+ Teban Gardens, Block 8, #1-52
+ 12.01.13, 19:00
+ Untitled by Tan Peiling (sound installation)
I was invited by Jane Koh to attend an art installation by a group of artists at the soon-to-be demolished Teban Gardens. A look inside an over-crowded four room flat, here I was amidst a gathering of youthful people, most of whom seemed to be in their 20s and 30s. The irony of place and persons wasn’t lost on the audience, at least not for one of its members, who vehemently spoke about his tiredness at the young artist’s hypocritical preoccupation with nostalgia for moments not lived. It did feel like a funereal send-off for things that one never owned or inhabited, but it made me wonder if that isn’t what art is concerned with - a way of grieving and making sense of what may not have been ours in the first place? Perhaps the fetish and fascination that the young have for the old and residual stems not from mourning their own memories, but those they never had time to encounter, from finding the new in the old or a presence in the past.
While dialogue continued in the living room, I found myself in one of the posterior rooms, a reconstruction of an all-but bare space. Entering the space, the first thing one sees is text, five lines in block letters, an annunciation of closure. Two hollow cement walls are positioned off-centre in the room, forming a tunnel from which two speakers emanate a loop recording of (de-)construction sounds. A green scaffolding net is suspended over the window on its outside.
In Tan Peiling’s work, Untitled, a sound installation, what is mourned is not so much the subject of loss but the failure of visual archival, a mourning of Loss itself. The artist herself says, the eagerness to photograph kills the event. Sound is the only testimony of an event veiled to our eyes, in this case the demolition of Teban Gardens.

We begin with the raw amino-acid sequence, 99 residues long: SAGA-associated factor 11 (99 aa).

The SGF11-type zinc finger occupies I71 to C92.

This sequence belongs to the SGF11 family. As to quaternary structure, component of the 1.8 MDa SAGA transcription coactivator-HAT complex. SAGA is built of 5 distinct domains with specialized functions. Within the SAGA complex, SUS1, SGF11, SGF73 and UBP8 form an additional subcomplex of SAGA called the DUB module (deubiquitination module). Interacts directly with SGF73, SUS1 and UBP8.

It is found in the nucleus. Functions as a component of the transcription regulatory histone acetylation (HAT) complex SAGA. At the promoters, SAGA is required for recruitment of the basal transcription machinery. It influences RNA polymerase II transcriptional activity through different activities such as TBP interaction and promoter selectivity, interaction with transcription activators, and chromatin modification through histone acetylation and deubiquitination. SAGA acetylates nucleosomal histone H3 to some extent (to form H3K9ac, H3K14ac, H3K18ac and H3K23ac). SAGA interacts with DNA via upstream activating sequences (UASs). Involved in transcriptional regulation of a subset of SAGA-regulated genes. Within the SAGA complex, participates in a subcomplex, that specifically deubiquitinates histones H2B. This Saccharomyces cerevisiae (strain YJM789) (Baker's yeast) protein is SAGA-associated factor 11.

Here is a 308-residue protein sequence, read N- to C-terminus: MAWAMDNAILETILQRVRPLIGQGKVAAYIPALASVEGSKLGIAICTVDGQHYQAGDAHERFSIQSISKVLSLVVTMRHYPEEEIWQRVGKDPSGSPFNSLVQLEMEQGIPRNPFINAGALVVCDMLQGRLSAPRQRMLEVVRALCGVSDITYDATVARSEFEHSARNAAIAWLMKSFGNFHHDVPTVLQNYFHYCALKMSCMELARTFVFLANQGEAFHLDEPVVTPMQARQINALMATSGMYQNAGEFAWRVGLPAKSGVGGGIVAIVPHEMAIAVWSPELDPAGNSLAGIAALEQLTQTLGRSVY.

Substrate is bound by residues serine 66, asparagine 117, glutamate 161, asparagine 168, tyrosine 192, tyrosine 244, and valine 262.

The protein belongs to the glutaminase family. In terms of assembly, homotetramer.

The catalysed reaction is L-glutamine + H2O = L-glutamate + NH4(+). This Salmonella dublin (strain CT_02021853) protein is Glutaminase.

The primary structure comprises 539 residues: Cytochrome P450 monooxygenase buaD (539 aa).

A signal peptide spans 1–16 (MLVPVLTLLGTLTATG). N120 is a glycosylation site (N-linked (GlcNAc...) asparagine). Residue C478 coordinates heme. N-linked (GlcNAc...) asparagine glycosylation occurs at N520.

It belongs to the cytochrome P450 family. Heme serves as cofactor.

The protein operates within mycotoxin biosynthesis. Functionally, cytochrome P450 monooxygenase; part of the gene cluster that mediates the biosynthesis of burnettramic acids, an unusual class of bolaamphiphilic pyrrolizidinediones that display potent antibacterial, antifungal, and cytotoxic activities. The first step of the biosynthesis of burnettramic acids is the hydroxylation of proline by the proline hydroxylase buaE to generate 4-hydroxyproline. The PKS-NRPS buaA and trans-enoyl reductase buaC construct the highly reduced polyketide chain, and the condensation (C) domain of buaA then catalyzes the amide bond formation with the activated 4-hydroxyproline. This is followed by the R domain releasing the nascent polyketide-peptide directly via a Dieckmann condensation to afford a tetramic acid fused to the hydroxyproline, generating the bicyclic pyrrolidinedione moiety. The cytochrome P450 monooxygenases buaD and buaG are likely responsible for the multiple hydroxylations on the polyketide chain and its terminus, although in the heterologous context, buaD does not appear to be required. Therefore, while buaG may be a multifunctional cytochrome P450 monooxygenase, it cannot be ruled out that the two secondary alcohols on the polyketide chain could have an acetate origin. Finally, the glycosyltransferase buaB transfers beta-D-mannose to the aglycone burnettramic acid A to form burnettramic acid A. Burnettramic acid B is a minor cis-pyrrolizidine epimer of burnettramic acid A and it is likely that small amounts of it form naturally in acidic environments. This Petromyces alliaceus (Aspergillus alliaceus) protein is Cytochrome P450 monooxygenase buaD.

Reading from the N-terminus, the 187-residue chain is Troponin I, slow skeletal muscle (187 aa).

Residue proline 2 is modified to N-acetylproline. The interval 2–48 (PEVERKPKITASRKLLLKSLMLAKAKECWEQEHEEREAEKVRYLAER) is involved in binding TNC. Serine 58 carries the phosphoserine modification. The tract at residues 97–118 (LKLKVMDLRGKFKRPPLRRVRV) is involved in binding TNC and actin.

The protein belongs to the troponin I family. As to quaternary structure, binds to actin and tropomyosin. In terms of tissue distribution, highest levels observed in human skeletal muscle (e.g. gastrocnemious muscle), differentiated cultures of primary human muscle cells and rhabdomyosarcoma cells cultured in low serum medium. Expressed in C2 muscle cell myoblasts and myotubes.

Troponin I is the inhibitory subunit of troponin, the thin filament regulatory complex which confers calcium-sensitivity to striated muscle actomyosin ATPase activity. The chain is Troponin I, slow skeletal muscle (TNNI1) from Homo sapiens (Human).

The site of the work is interesting - once it was a high-rise flat built for industry workers; in its transformation, it is now a different kind of worker, the cultural one, who steps in to rework, reconstruct and interpret the space. The paradoxical title teases as a double entendre, at once indicative of both the stripping of linguistic excess and a stripping of place.
Is it true that one sees before hearing? How is hearing, no, listening, essential to one’s experience of an event? How does it transform our view of place or non-place? How does one in an obsessively visual culture re-present experiences which are un-photographable? These are some questions I think the artist asks in her work. But Tan's installation somehow also made me think of death, or sleep, that moment of slippage from the conscious to unconscious that one finds almost impossible to record. Yes that too, for we one day will vanish.
Standing between the hollow cement walls and speakers (first mistaken as two projector beams of light) - an experience akin to being entombed within a vertical coffin - what one hears is a recording of industrial sounds, a soundtrack stitched together from several places. These are common sounds, unmappable because everywhere. For one bearing witness in this sound enclosure, time slips and intermingles - what we hear is the has-been, the present and the to-be. For isn’t this the din of the daily, the pounding of an upstairs neighbour’s renovation works, the building of a new condominium across the road, a soundtrack for walking through the park? In our nation state, construction and de-construction are cross-referential polarities, twin signifiers of progress. (It is this twinning which the artist herself probes in sound curation - one speaker plays the sound of Housing Development Board (HDB) construction, while demolition sounds issue from the other speaker.)
Tan’s interest and sensitivity towards sound and its meanings has roots in her personal experience of working as a volunteer amongst deaf people. This made me ask, what might the experience be like for someone who cannot hear? He or she would see, and perhaps feel or imagine vibrations. A blind person entering the space might “see”, if not by words, then by sound. For either, it may be that the suggestion of sound or sight alone would suffice. Ultimately for us, the performance of demolition plays like an industrial magic show - tamed with a green shroud, the block of flats register the invisibility of change, and come undone with a mechanical hum. (Un-)veiled, the green nets advertise the force of human agency and progress, an act beyond the haphazard functions of nature: this is renewal, not disaster.
As I listen to the closure of sounds from a four minute soundtrack, an applause erupts from the living room signalling the end of the evening’s presentation. People smile, then disperse. It is as if mourning itself could be celebrated.